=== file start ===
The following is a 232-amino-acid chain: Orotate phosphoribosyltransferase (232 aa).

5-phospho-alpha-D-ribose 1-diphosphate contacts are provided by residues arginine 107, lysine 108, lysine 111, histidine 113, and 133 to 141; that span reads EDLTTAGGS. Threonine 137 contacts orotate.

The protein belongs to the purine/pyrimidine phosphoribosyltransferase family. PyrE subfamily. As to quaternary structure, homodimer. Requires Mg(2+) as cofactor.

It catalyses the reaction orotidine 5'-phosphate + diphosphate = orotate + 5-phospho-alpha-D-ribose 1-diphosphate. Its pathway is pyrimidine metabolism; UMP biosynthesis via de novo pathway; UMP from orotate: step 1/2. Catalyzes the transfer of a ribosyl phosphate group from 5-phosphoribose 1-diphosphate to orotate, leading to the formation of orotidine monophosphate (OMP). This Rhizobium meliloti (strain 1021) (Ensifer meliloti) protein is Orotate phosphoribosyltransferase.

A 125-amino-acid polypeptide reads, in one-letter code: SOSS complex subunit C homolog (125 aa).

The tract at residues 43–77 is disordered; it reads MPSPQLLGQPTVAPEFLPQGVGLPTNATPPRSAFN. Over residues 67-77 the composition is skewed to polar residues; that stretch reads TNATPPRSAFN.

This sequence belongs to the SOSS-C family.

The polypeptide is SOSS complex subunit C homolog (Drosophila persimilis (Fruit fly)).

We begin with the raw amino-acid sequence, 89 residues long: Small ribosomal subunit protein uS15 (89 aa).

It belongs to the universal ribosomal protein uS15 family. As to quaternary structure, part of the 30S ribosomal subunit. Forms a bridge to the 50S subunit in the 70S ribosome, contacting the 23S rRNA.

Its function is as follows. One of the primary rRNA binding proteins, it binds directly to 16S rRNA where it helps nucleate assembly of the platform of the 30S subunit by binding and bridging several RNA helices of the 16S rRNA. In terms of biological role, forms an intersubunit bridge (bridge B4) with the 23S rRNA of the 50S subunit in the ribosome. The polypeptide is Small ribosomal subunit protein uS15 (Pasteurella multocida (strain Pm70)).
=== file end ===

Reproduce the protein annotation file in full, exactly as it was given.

The following is a 232-amino-acid chain: Orotate phosphoribosyltransferase (232 aa).

5-phospho-alpha-D-ribose 1-diphosphate contacts are provided by residues arginine 107, lysine 108, lysine 111, histidine 113, and 133 to 141; that span reads EDLTTAGGS. Threonine 137 contacts orotate.

The protein belongs to the purine/pyrimidine phosphoribosyltransferase family. PyrE subfamily. As to quaternary structure, homodimer. Requires Mg(2+) as cofactor.

It catalyses the reaction orotidine 5'-phosphate + diphosphate = orotate + 5-phospho-alpha-D-ribose 1-diphosphate. Its pathway is pyrimidine metabolism; UMP biosynthesis via de novo pathway; UMP from orotate: step 1/2. Catalyzes the transfer of a ribosyl phosphate group from 5-phosphoribose 1-diphosphate to orotate, leading to the formation of orotidine monophosphate (OMP). This Rhizobium meliloti (strain 1021) (Ensifer meliloti) protein is Orotate phosphoribosyltransferase.

A 125-amino-acid polypeptide reads, in one-letter code: SOSS complex subunit C homolog (125 aa).

The tract at residues 43–77 is disordered; it reads MPSPQLLGQPTVAPEFLPQGVGLPTNATPPRSAFN. Over residues 67-77 the composition is skewed to polar residues; that stretch reads TNATPPRSAFN.

This sequence belongs to the SOSS-C family.

The polypeptide is SOSS complex subunit C homolog (Drosophila persimilis (Fruit fly)).

We begin with the raw amino-acid sequence, 89 residues long: Small ribosomal subunit protein uS15 (89 aa).

It belongs to the universal ribosomal protein uS15 family. As to quaternary structure, part of the 30S ribosomal subunit. Forms a bridge to the 50S subunit in the 70S ribosome, contacting the 23S rRNA.

Its function is as follows. One of the primary rRNA binding proteins, it binds directly to 16S rRNA where it helps nucleate assembly of the platform of the 30S subunit by binding and bridging several RNA helices of the 16S rRNA. In terms of biological role, forms an intersubunit bridge (bridge B4) with the 23S rRNA of the 50S subunit in the ribosome. The polypeptide is Small ribosomal subunit protein uS15 (Pasteurella multocida (strain Pm70)).